Wholesale and catering suppliers across the UK have launched home delivery services in an attempt to replace lost trade following the collapse of the restaurant and hospitality sectors.
With restaurants, pubs, hotels and other businesses forced to close amid the coronavirus outbreak to limit the spread of the virus, their fresh produce suppliers have been forced to think outside the box to stay afloat and continue to pay their workers.
In the space of just a few days in the latter half of March a number of companies including Nature’s Choice, WestCountry Group, Class One, Oliver Kay and Delifresh switched their focus from wholesale to retail, offering home delivery of vegetable boxes to households in their area.
New Covent Garden catering supplier Nature’s Choice has been particularly proactive and entrepreneurial in this regard. Commercial director Vernon Mascarenhas says the company has now lost all of its restaurant trade, as restaurants in London close their doors. By contrast, its deliveries to farm shops and delis have increased, but the company’s main focus is now on home deliveries, demand for which is booming.
In addition, it has teamed up with restaurant group Corbin & King and event caterers Rhubarb, Bovingdons and Urban Caprice to supply NHS hospitals in London with 12,000 meals a day at cost price plus wages.
Within two weeks of launching the home delivery service, orders were exceeding 600 boxes a day and the venture is proving so successful that Mascarenhas wants to continue the home delivery service even after the coronavirus outbreak.
This spike in demand is thanks to two things, he says. Firstly, the supplier spoke about the company’s change of tack on Jeremy Vine’s show on Radio 2, and secondly, he has asked all his restaurant and business customers to redirect their diners and staff to the service while they stay at home. Facebook and Google are among the company’s clients and they have advertised the home delivery service to their staff.
Despite such efforts, overall demand for catering suppliers’ produce is down significantly, and many have been forced to lay off delivery drivers and other staff. For example, on 19 March New Covent Garden trader Harwoods of London announced it had laid off 90 per cent of its workforce “as restaurants have no trade in London”.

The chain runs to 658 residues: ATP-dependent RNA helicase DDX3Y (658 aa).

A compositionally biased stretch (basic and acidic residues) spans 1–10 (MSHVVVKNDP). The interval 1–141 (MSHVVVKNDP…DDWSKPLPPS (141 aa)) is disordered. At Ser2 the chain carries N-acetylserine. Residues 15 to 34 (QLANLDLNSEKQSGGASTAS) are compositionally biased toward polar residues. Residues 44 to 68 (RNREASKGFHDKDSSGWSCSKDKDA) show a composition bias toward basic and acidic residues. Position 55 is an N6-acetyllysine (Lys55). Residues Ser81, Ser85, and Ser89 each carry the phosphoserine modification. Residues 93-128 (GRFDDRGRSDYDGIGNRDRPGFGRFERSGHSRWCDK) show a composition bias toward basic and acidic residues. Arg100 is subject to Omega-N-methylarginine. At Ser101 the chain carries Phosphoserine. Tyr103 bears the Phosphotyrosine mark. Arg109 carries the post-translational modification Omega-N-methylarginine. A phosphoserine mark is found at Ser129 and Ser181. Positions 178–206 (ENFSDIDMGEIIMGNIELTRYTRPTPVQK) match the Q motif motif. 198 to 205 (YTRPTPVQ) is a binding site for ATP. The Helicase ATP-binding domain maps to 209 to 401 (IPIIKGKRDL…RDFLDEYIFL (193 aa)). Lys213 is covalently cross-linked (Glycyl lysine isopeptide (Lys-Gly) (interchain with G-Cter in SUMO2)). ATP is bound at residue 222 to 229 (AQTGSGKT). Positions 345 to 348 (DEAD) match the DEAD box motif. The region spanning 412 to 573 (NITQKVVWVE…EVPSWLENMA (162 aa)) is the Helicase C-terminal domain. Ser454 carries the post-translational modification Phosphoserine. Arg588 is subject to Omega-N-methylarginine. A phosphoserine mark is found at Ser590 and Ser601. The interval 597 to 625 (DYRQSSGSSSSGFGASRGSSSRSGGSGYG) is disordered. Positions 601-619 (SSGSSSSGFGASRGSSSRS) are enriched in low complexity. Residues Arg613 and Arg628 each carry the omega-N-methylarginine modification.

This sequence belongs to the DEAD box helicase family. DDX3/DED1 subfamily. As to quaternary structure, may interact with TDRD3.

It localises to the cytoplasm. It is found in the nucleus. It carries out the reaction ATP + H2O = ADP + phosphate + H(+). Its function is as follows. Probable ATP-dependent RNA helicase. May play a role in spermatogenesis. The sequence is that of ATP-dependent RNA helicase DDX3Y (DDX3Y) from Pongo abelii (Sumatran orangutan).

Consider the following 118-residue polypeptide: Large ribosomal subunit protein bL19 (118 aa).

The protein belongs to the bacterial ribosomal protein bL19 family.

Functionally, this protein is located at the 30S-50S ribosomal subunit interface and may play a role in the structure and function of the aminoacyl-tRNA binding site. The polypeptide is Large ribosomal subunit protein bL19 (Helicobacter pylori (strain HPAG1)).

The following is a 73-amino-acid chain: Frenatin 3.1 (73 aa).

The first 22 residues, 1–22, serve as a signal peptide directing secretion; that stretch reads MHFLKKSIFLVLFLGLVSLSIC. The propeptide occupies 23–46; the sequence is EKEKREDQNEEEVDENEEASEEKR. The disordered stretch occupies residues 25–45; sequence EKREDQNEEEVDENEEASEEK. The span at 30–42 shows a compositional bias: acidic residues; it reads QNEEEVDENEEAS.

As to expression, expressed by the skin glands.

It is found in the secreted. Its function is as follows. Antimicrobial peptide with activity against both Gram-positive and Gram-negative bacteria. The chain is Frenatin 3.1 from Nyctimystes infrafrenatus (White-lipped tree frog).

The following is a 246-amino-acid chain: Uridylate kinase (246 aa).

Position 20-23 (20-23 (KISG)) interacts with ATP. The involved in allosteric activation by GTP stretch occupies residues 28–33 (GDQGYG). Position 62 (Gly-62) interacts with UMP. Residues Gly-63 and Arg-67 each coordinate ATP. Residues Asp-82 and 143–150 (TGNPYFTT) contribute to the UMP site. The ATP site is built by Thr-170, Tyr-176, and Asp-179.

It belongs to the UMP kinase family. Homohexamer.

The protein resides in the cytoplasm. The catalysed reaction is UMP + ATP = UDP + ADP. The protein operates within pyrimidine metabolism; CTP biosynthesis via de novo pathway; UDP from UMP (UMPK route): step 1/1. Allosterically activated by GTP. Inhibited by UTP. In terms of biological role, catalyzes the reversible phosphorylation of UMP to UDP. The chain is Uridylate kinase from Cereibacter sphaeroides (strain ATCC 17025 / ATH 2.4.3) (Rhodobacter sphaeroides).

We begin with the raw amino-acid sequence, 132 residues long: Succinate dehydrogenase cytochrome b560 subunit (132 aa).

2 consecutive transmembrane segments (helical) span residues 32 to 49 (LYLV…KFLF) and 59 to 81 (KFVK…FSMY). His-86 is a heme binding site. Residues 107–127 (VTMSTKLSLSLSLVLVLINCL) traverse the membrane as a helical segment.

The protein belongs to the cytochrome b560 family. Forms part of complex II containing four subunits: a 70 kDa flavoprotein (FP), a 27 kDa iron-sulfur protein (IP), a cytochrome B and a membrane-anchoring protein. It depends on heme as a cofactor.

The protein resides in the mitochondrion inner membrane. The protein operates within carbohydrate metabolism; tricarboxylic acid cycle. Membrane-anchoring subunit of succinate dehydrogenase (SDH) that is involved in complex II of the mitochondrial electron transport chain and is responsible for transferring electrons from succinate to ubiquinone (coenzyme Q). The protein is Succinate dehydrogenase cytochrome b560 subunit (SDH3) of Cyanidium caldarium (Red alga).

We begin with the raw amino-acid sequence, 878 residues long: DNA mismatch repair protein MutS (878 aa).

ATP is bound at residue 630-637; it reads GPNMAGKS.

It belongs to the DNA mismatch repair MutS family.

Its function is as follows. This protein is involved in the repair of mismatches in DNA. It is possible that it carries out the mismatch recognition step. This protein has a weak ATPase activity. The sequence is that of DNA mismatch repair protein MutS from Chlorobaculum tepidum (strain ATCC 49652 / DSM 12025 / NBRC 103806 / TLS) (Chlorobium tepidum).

Nature’s Choice has kept this to a minimum and has already reemployed some staff that had to be laid off. “There’s still a lot of work to be done but now I’m confident we can weather this storm,” Mascarenhas says. “The hardest thing has been changing the way people think. Switching from restaurant to household deliveries is a challenge but it’s possible if you can think on your feet.”
The key is not to try to be a “mini Ocado”, he says. “We haven’t given customers much choice. They can choose between a small, medium or large mixed box of fruit and veg, with essentials such as milk, butter, bread and orange juice included, or order our Simply Fruit & Veg Box. If you try to complicate it much more than this, costs can get out of control.”
Personally, Mascarenhas has experience in home delivery from his time managing Secrett’s Farm but he admits it’s logistically more challenging than servicing restaurants since you have to fulfil a larger number of smaller orders. The advantage is that you have a bigger delivery window. Whereas restaurant deliveries have to be made between 7am and 8.30am, Nature’s Choice makes its retail deliveries between 6am and 1pm.
Looking for further business opportunities, the company is also going to team up with a meat supplier to offer joint deliveries of vegetables and meat, as well as joining forces with a couple of restaurants to offer deliveries of ready-to-cook meals such as shepherd’s pies and moussaka.